6 Low-Impact Exercises to Improve Balance
Exercise is important at any age, but especially as we get older. Exercise helps increase your metabolism, improves flexibility, and many other benefits. But one of the most important benefits of exercise is that it can improve your balance, which means you should be safer in everyday activities like getting in and out of the bathtub.
These 6 low-impact exercises for seniors are fun ways to get moving and can help improve your balance:
Swimming is one of the best exercises you can do because it engages nearly all muscle groups, including upper body, lower body, and core. Because of this, it can also improve your balance because a strong core is the key to all fundamental movements.
Swimming laps is great, but you can also do water aerobics to get the same, if not more, of a workout. There are many water aerobic classes locally, or you can build your own routine filled with exercises to improve balance. Try walking in the shallow end of the pool to begin and once you master that, add some speed and aquatic weights (foam dumbbells that add resistance).
Running can be hard on the joints, but walking is low-impact and reaps many of the same benefits. Even just a short 15-minute walk a day can help burn calories, improve your balance, and improve blood circulation in your legs. Whether you’re walking on a treadmill at the gym or outside in your neighborhood, this low-impact exercise for seniors continues to be a favorite (and for good reason).
Riding a bike is a great exercise for all ages because it’s low-impact but is great cardio. Plus, riding a bike improves your balance because you have to stay upright on the bike, which engages your core, shoulders, quads, and glutes. If you have a bicycle, grab it and go for a short ride. If you don’t, indoor cycling classes are another great way to take advantage of this low-impact exercise. If you’ve never taken a cycling class before, don’t worry! There are classes suited for all levels, from beginner to expert, and you can always let the instructor know if you have any injuries or concerns before the class starts.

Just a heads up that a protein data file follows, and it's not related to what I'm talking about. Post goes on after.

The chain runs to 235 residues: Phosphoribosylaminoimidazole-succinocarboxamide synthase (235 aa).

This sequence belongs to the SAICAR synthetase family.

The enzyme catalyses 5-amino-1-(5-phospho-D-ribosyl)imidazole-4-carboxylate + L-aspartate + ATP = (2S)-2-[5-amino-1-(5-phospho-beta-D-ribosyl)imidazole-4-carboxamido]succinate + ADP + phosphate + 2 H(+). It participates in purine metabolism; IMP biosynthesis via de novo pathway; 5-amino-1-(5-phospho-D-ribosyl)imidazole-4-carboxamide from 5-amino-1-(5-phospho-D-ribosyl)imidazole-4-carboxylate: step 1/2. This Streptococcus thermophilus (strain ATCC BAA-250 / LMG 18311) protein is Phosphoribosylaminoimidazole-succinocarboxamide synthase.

4. Tai Chi
Tai chi is a traditional Chinese practice that exercises both your body and your mind. It has been called “meditation in motion” for good reason. This exercise involves fluid, graceful movements that work your whole body and can be adapted for people of all ages and movement levels. Besides being relaxing, stress relieving and fun, tai chi has also been shown to improve balance and help reduce the risk of falling in older adults by as much as 55%.
Like tai chi, yoga is comprised of simple movements that are focused on the flow of mental and physical energy. While yoga is a full-body workout, many of the movements focus on core strength and muscular endurance, two factors that can also improve balance. One of the best things about yoga is that you can make it as easy or advanced as you need, depending on the poses. Plus, all you need is a mat and some inspiration to get started!
Pilates is similar to yoga in that it focuses on low-impact movements in a slower-paced setting, but make no mistake – this practice is hard! Of course, you can customize your workout to fit your needs, but Pilates emphasizes core strength, flexibility, and is a great exercise to improve balance. Just a few weeks of Pilates classes and you’ll likely notice changes in your body and balance. You can either do floor Pilates or use a Pilates reformer, which can help enhance poses. SIlverSneakers has a class called Boom Mind that is inspired by the movements of Pilates.
Maintaining your fitness, flexibility, and balance is important for people of all ages, but it’s especially important for older adults because low-impact exercise can help us look, feel, and live better.
*Even with low-impact exercises, it’s important to consult your physician before starting any new exercise routine.